The Church has no models to present; models that are real and truly effective can only arise within the framework of different historical situations, through the efforts of all those who responsibly confront concrete problems in all their social, economic, political and cultural aspects, as these interact with one another.
It can be seen that John Paul is not denying the possibility of new economic models, rather he is contrasting models that are handed down by the Church ready-made, and those that arise out of actual concrete situations. This is indeed the way that the "special form of Catholic economy or polity (aka Christendom)" arose. Neither the rural feudal system nor the urban craft guilds came about because Alcuin or St. Anselm or St. Thomas Aquinas or anyone else assembled a committee of theologians and drafted a plan for the regulation of economic life. No, they, along with the other aspects of that "social order which ... corresponded ... in a certain measure to right reason according to the needs and conditions of the times" came about in response to the needs and possibilities of time and place, in accordance with the profound human and Christian sensibilities of medieval man. Indeed, it was the capitalist model of the 18th century that arose in a top-down manner, in response to the writings of Enlightenment intellectuals, and was gradually imposed by state power, regardless of the needs of the time, and regardless of the immense damage which it did to the fabric of European society.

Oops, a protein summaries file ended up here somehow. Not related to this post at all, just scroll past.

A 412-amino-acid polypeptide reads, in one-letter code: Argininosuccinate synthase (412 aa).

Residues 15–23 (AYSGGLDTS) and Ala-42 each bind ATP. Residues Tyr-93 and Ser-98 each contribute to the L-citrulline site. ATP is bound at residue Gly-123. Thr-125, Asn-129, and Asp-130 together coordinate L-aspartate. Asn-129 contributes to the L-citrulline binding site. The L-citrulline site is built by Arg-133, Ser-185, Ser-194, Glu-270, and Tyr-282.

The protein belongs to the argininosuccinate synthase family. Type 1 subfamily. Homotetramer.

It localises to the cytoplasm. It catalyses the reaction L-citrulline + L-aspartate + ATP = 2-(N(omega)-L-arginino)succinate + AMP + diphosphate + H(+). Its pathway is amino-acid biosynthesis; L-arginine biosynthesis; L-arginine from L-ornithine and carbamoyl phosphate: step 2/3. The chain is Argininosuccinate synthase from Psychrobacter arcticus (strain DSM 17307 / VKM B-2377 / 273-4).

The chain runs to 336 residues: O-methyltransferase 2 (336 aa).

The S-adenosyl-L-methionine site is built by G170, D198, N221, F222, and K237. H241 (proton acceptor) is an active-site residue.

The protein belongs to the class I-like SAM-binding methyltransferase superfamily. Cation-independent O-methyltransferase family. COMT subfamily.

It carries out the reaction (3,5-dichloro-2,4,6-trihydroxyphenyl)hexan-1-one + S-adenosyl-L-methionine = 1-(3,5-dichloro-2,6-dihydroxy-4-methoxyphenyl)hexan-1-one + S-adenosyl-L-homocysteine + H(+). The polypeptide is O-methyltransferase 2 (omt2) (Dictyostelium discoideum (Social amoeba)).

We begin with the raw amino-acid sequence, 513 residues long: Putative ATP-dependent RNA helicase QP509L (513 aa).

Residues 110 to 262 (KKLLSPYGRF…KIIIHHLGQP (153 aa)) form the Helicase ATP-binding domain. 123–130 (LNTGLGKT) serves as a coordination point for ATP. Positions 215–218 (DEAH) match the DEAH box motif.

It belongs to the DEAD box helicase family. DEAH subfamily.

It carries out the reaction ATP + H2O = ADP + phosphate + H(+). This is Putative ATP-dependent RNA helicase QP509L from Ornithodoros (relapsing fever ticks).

Thus the first claim of Mr. Jayabalan turns out to be false. Let us look though at the corollary he tries to extract from his first claim, namely, that "there is no Catholic `third way' between capitalism and socialism." One important preliminary point here is that Mr. Jayabalan does not say what he means by capitalism. So if important reforms were instituted in the American economy, would that, could that, be something like a "Catholic `third way'"? Would Mr. Jayabalan deny that it would be possible to adopt, say, the German social market model, a model which would bring about a significant alteration in the way our economy operates. Could one call this a "third way"? Or would he deny that it is possible for a polity to promote, via legislation, worker-owned firms, or to favor small businesses at the expense of larger ones? If these latter two proposals were put into effect, we would be well on our way toward a distributist economy. And surely, if confronted with the abundant evidence in papal social teaching, Mr. Jayabalan would be forced to admit that the popes in their social teaching, from Leo XIII to Francis, have called for many of those very reforms. "The law, therefore, should favor ownership, and its policy should be to induce as many people as possible to become owners," wrote Leo XIII in Rerum Novarum, (no. 46), while Pius XI, again in Quadragesimo Anno, stated that "In the present state of human society, however, We deem it advisable that the wage contract should ... be modified somewhat by a contract of partnership" (no. 65). Perhaps Mr. Jayabalan would deny that were these and all the other mandates and suggestions contained in the body of papal social teaching actually implemented that this would constitute a "Catholic 'third way' between capitalism and socialism." So be it. If something like a distributist economy were established, I would not object too much if Mr. Jayabalan insisted that it was still capitalist. Names are not usually worth fighting about, and the important thing is that in the corpus of the Church's social doctrine there is sketched an approach to economic policy that varies significantly from our present capitalist system, especially as that exists in the United States. If Mr. Jayabalan wants to deny that, he will find that in the text of Centesimus itself this is clear. John Paul wrote, with regard to the collapse of Communism, "The Western countries...run the risk of seeing this collapse as a one-sided victory of their own economic system, and thereby failing to make necessary corrections in that system" (no. 56).